In the context of heritage, VE goes much further, however, in that it offers a means of protecting the fragile state of historic sites and can help educate visitors not so much about their history, but in how to explore, interpret, understand and respect those sites. Despite some impressive projects executed during the Virtual Reality era of the 1990s, the limitations imposed by the very costly – and often unreliable – technologies meant that many of the Virtual Heritage demonstrations were committed to digital obscurity. Professor Stone’s eGames presentation will look at the resurrection of interest in Virtual Heritage and, using the Virtual Stonehenge and Virtual Scylla (artificial reef) projects and how lessons learned from the 1990s should be taken forward to underpin serious games developments in the early 21st Century.
“Given Oman’s rich history and outstanding cultural heritage, particularly our tangible cultural assets, I fully expect this year’s eGames Conference to be of substantial interest and value to those working in heritage, culture, leisure and tourism,” remarks Al Faruji.

Blog contents copyright © 2006 PEIE

10 Reasons to Buy Local

1. Keep money in our community: Significantly more money re-circulates locally when purchases are made at locally owned businesses. This multiplier is due in part to locally owned businesses purchasing more often from other local businesses, service providers and farms. Research indicates that for every US$100 spent at a locally owned business, US$45 goes back into the community.

2. Support community groups: Non-profit organizations receive an average 250% more support from smaller locally-owned business owners than they do from large businesses.

3. Keep our community unique: Where we shop, where we eat and have fun - all of it makes our community home. Our one-of-a-kind businesses are an integral part of Oman’s distinctive character. Our tourism businesses also benefit. When people go on holiday they generally seek out destinations that offer them the sense of being someplace, not just anyplace.

4. Reduce environmental impact: Locally owned businesses can make more local purchases requiring less transportation. This generally means contributing less to sprawl, congestion, habitat loss and pollution.

5. Create more jobs: Local businesses are large employers and provide job opportunities.

6. Get better service: Local businesses often hire people with a better understanding of the products they are selling and take more time to get to know customers.

7. Invest in the local community: Local businesses are owned by people who live in the community, are less likely to leave, and are more invested in the community’s future.

8. Buy what you want, not what someone wants you to buy: A marketplace of small businesses is the best way to ensure innovation and competitive prices over the long-term.

9. Encourage local prosperity: A growing body of economic research shows that in an increasingly homogenized world, entrepreneurs and skilled workers are more likely to invest and settle in communities that preserve their one-of-a-kind businesses and distinctive character.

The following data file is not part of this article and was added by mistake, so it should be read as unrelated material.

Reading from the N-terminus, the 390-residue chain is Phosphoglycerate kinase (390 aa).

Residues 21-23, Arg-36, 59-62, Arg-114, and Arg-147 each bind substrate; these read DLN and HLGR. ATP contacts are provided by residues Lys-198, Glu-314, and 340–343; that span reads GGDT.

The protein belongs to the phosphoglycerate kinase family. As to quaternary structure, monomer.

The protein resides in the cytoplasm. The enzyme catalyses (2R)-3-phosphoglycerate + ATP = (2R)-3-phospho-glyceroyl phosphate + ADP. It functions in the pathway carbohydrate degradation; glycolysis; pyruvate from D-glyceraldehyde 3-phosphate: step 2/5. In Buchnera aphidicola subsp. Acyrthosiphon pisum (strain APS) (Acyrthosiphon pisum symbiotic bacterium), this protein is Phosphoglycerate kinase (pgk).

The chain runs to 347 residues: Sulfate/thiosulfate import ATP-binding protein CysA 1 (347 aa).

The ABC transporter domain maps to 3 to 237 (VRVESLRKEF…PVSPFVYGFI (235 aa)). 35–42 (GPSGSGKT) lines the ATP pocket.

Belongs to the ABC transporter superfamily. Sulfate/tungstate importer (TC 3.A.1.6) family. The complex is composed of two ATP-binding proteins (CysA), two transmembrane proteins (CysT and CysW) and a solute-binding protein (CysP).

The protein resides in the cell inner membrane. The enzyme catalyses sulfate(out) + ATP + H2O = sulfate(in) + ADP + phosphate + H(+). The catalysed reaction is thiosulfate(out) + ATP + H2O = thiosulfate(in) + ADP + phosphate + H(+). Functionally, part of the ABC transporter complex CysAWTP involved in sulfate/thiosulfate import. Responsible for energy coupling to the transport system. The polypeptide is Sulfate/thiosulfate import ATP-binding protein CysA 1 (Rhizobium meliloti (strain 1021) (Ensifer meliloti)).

10. Locally grown food tastes better: Food grown in your own community was probably picked within the past day or two. It's crisp, sweet and loaded with flavor. Several studies have shown that the average distance food travels from farm to plate is 1,500 miles. In a week-long (or more) delay from harvest to dinner table, sugars turn to starches, plant cells shrink, and produce loses its vitality.

Monday, February 04, 2008

PEIE's Big Ideas Tent Opens 10 February

PEIE in partnership with the private sector is organizing a Big Ideas Tent seminar program and exhibition on Sohar Industrial Estate, Sunday 10 February.

The Big Ideas tent forms part of a series of PEIE-led initiatives that are intended to increase marketing, finance, education and technology awareness among manufacturers. The seminar and exhibition are free-of-charge and an excellent opportunity to meet with fellow business professionals and network. Over 35 leading manufacturers will be exhibiting at the event

“Manufacturing has certainly had some tough times, not just here but across the world,” says Ibtisam Al Faruji, PEIE’s Head of Marketing. “But the fact is that Omani industry is producing more today than ever before – our non-oil exports are on the increase and we’re creating jobs in the sector. We have world beating companies – our potential in plastics, metals and logistics, for example, is tremendous. Indeed, many of the seeds for tomorrow’s manufacturing success are being sown in Sohar. The “Origin Oman” stamp has a great future, The point is that you don’t have to look far to see manufacturing alive and kicking here in Oman. What our success stories have in common is that that they are about the appliance of science and technology with highly skilled people,” says PEIE’s Marketing Head

With increasing global competition, Oman-based manufacturers face a number of growing challenges from reducing costs, improving marketing, packaging, design and product quality, training, introducing new technology through to speeding up production processes. “The Big Ideas Tent has been designed specifically to help our tenants respond to these challenges,” comments Al Faruji.

Blog contents copyright © 2006 PEIE